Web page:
Rock Island Southern Railway
The Rock Island Southern Railway, or RIS, was one of the most unusual interurban systems in the United States. It consisted of two distinct divisions, each with its own unique operating parameters. It provided passenger service to the western Illinois cities of Rock Island, Monmouth and Galesburg for two decades, with freight service surviving into the 1950s on the barest remnants of a once-impressive system.
The older of the two RIS divisions was the line from Monmouth east to Galesburg, which was called Western Illinois Traction prior to completion of the line. By the time this 19-mile segment was put into service in May 1906 it had become part of the RIS. This division operated on 600 volts DC electric power and used typical interurban standards, with tighter curves and narrower rolling stock than in use on mainline railroads. Passenger service was operated for two decades, ceasing in 1926 following a decline in ridership brought on by increased automobile use. Freight service continued to be provided by an assortment of electric locomotives and box motors, but during and after World War II even freight traffic declined precipitously. All service over this division was abandoned on March 30, 1951.
The better known of the two RIS divisions was the line from Monmouth north to Rock Island, which took several years to build and was completed in late 1910. Unlike the line to Galesburg, this division was built to mainline railroad standards. The long cuts, fills and high trestles that the line used to traverse the hilly Mississippi Valley country south of Rock Island were notable features of this division. Freight was hauled by steam locomotives but the line was also electrified using a single-phase high voltage AC system which was unusual among interurban lines. Large interurban cars bought secondhand from the Washington Baltimore and Annapolis were used. The line leased Chicago, Rock Island and Pacific tracks from downtown Rock Island to Southern Junction and from Milan to Sherrard; in addition to the main line there were branches to Aledo and Alexis. With the abandonment of passenger service in 1926 the northern division was de-electrified, but freight service continued. In 1929 a trestle near Burgess burned, breaking the line in two, and over the following two decades the line gradually shrank back towards Rock Island as trestles rotted away and collapsed. This slow death culminated in the last run of a RIS steam engine in Rock Island in February 1952.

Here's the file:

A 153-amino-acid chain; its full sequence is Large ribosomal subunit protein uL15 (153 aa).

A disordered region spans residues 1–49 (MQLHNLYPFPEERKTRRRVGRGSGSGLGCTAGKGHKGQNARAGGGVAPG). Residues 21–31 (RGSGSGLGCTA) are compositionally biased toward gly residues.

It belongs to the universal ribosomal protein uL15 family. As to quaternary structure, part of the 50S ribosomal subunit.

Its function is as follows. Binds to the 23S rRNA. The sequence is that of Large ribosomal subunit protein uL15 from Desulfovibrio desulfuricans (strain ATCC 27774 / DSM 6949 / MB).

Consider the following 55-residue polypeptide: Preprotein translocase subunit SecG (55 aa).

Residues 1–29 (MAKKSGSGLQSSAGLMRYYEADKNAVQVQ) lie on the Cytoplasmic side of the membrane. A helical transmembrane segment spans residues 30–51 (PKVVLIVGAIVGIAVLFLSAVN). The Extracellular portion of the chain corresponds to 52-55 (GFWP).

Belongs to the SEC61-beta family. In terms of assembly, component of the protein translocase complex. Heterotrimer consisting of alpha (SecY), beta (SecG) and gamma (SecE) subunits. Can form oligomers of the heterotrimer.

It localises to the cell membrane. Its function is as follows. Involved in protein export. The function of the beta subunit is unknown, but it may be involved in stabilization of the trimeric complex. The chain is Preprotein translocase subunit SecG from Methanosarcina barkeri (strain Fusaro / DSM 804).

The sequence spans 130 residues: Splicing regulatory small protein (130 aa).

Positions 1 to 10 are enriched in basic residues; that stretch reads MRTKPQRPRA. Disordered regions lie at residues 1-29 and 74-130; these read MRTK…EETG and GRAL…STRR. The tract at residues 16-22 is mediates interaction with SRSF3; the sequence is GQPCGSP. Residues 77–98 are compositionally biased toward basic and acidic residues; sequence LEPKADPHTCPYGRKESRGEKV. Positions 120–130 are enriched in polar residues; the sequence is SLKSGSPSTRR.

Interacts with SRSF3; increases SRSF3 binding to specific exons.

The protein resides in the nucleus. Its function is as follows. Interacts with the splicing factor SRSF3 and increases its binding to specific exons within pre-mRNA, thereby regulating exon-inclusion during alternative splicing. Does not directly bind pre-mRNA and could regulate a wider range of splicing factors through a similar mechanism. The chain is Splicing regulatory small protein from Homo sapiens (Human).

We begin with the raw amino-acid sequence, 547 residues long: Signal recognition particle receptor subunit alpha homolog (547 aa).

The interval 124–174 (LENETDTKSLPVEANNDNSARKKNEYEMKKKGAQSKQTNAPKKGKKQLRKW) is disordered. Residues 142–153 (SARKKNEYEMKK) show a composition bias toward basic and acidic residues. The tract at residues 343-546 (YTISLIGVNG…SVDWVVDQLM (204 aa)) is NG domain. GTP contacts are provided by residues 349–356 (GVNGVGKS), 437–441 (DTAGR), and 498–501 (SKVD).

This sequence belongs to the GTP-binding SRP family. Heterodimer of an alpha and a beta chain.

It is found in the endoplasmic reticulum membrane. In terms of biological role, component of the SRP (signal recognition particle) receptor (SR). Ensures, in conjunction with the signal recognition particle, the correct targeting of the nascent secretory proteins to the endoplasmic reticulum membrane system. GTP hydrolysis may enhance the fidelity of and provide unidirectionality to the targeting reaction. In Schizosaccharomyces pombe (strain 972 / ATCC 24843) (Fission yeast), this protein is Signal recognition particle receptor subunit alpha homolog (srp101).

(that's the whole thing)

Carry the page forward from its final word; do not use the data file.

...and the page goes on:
Hilton, George W.; John F. Due (1960). The Electric Interurban Railways in America. Stanford, California: Stanford University Press. p. 345.